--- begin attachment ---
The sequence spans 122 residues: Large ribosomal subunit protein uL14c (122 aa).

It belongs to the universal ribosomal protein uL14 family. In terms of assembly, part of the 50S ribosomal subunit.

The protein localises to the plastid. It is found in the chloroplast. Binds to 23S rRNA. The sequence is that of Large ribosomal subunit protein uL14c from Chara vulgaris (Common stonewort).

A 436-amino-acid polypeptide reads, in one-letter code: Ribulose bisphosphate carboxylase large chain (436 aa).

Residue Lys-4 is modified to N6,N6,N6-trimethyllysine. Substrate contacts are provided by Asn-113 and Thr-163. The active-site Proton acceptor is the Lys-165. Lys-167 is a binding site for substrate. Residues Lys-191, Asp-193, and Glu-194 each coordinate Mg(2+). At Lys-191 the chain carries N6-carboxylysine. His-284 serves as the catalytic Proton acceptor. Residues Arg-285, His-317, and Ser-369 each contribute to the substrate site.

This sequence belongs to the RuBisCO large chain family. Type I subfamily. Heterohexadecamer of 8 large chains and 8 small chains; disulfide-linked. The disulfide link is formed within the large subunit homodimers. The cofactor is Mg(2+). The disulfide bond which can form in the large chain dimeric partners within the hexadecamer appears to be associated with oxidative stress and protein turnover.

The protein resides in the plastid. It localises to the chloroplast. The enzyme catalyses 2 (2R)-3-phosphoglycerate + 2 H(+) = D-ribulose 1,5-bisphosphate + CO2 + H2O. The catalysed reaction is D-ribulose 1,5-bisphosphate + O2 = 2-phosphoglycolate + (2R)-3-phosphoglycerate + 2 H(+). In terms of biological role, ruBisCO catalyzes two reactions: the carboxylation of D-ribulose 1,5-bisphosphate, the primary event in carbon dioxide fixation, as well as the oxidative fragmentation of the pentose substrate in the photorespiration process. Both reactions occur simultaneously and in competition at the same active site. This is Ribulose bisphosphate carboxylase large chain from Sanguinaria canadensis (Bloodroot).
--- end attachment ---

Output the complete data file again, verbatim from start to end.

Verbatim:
The sequence spans 122 residues: Large ribosomal subunit protein uL14c (122 aa).

It belongs to the universal ribosomal protein uL14 family. In terms of assembly, part of the 50S ribosomal subunit.

The protein localises to the plastid. It is found in the chloroplast. Binds to 23S rRNA. The sequence is that of Large ribosomal subunit protein uL14c from Chara vulgaris (Common stonewort).

A 436-amino-acid polypeptide reads, in one-letter code: Ribulose bisphosphate carboxylase large chain (436 aa).

Residue Lys-4 is modified to N6,N6,N6-trimethyllysine. Substrate contacts are provided by Asn-113 and Thr-163. The active-site Proton acceptor is the Lys-165. Lys-167 is a binding site for substrate. Residues Lys-191, Asp-193, and Glu-194 each coordinate Mg(2+). At Lys-191 the chain carries N6-carboxylysine. His-284 serves as the catalytic Proton acceptor. Residues Arg-285, His-317, and Ser-369 each contribute to the substrate site.

This sequence belongs to the RuBisCO large chain family. Type I subfamily. Heterohexadecamer of 8 large chains and 8 small chains; disulfide-linked. The disulfide link is formed within the large subunit homodimers. The cofactor is Mg(2+). The disulfide bond which can form in the large chain dimeric partners within the hexadecamer appears to be associated with oxidative stress and protein turnover.

The protein resides in the plastid. It localises to the chloroplast. The enzyme catalyses 2 (2R)-3-phosphoglycerate + 2 H(+) = D-ribulose 1,5-bisphosphate + CO2 + H2O. The catalysed reaction is D-ribulose 1,5-bisphosphate + O2 = 2-phosphoglycolate + (2R)-3-phosphoglycerate + 2 H(+). In terms of biological role, ruBisCO catalyzes two reactions: the carboxylation of D-ribulose 1,5-bisphosphate, the primary event in carbon dioxide fixation, as well as the oxidative fragmentation of the pentose substrate in the photorespiration process. Both reactions occur simultaneously and in competition at the same active site. This is Ribulose bisphosphate carboxylase large chain from Sanguinaria canadensis (Bloodroot).